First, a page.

Interior Consultant
E-mail: journeyman. Interiors@gmail.com
Photo: Tamim Sujat

Under a different sky

By Iffat Nawaz

In and out of context

HER legs barely reached the pedals. The surface of the bike was too wide for her seemingly tiny middle. All those hours in the gym ending in the showers, with women as stark as the day they were born, left her analyzing her body into minuscule details. And she iwas certain that her middle never felt this slim then. In fact, she never felt so dainty until she put her legs around this rented motorbike, “it's all about context”, she told herself… it always is.

When she had committed herself to taking this spring road trip around the South Western landscape of the United States last year she didn't think it was actually going to happen. It was one of those things she just wanted to talk about doing but not actually do. It wasn't like the time when she camped inside a giant ancient tree in British Columbia and took pictures pretending to be just a few generations further from cavewomen. Though the pictures looked unrealistically amazing, the experience itself wasn't as authentic as it might have looked. She told herself, “if you have time to put eyeliner on it's not fully an adventure.” The problem with adventures is that you set expectations for not just yourself but the rest of your world. What's next and when, are all you can think about.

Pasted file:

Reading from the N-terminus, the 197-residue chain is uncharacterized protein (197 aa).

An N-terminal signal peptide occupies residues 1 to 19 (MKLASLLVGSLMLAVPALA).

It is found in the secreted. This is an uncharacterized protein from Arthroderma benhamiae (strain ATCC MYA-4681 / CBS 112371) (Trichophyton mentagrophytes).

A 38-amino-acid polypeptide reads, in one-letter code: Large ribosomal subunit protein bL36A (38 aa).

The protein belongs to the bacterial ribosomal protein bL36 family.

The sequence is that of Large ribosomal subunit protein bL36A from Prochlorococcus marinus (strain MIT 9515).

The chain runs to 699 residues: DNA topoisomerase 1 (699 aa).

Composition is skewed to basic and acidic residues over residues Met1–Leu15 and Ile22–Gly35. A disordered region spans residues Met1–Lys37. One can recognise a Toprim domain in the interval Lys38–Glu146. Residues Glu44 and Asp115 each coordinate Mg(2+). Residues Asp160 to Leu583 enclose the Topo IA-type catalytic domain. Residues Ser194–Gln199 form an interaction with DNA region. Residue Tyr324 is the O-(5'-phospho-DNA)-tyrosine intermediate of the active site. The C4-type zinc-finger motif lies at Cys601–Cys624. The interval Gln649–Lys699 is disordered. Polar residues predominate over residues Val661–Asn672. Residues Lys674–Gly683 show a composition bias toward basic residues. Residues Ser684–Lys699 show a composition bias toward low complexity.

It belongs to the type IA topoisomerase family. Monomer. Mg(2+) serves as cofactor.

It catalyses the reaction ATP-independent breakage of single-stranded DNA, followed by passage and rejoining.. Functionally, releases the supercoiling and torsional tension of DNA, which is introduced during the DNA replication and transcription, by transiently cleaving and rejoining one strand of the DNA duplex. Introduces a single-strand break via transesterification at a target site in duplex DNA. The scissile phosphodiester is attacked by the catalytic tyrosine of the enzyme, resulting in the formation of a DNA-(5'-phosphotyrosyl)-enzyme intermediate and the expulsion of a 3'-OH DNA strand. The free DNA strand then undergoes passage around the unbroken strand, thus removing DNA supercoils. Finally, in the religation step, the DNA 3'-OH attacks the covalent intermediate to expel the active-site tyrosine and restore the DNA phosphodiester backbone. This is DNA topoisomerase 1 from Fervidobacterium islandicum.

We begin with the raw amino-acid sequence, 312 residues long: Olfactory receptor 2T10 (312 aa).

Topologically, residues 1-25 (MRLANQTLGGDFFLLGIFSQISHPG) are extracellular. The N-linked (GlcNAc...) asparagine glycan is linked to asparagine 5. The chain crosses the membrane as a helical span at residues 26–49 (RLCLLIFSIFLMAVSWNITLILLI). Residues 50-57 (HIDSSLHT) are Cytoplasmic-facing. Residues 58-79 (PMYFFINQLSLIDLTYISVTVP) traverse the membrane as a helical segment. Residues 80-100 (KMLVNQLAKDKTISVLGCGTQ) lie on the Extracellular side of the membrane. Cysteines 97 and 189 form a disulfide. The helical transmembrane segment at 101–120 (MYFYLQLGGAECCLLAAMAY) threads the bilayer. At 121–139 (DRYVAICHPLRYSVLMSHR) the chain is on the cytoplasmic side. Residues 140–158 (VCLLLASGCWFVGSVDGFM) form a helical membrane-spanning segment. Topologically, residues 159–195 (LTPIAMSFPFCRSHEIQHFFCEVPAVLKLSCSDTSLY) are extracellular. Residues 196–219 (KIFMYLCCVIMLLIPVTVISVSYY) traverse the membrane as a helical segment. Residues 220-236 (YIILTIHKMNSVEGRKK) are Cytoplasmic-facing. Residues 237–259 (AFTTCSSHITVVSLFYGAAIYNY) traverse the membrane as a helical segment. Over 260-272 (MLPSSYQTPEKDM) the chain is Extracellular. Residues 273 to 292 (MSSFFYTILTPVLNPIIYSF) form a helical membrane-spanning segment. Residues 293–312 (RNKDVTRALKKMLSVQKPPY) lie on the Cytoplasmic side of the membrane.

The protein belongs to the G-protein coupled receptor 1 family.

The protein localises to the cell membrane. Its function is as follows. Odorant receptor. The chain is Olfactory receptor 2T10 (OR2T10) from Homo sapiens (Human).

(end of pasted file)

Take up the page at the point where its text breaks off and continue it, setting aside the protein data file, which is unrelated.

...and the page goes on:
So when she met this group of ex-bohemians and aspiring-drifters and heard about their yearly spring motorbike trips through the desert roads and blooming cacti she thought, “now those would make killer pictures”. She started spending more time with the bikers and their machines. She had an image of bikers being the tattooed rough bunch kind, in biker cults, with orgies and all. But this group broke that impression; two of them were engineers, one graphic designer and even an accountant.

Bike lessons followed in the weekends, purchase of all the gears, luxury accessories. ipods were filled with music, maps were drawn and camp sites were booked to crash along the way. Her inside boiled with excitement as she thought to herself that if she actually makes it out there with her legs wrapped around a bike, she might be one of the firsts out of all the people she knew, to do something like this. “Is that why I am doing this?” she asked herself. There was no clear answer, so she settled for another version of a conclusion -“I am doing this for myself.” That phrase, doing something for oneself, justifies so many things she thought, so many self-serving deeds with hidden and open agendas. No one wants to dig deeper once you say, “I did it for myself,” not in this age of physical and mental liberation at least.

So here she was, following the taillights of her friends, listening to old Bengali classics in her ipod (which definitely diminished her biker chic image, but hey, who is gonna know?) and smiling under her helmet. One might have thought she was smiling because of the air that made love to her hair or the setting sun that made her look stronger than she is, but she was smiling because she realized, she had forgotten to pack her camera and there will be no images to mark this trip except for the ones she will dream about years from now. A sense of anonymous liberation sunk in as she sped up to chase the setting sun, her tiny middle grounded her, and she loved every sense of finally being out of context.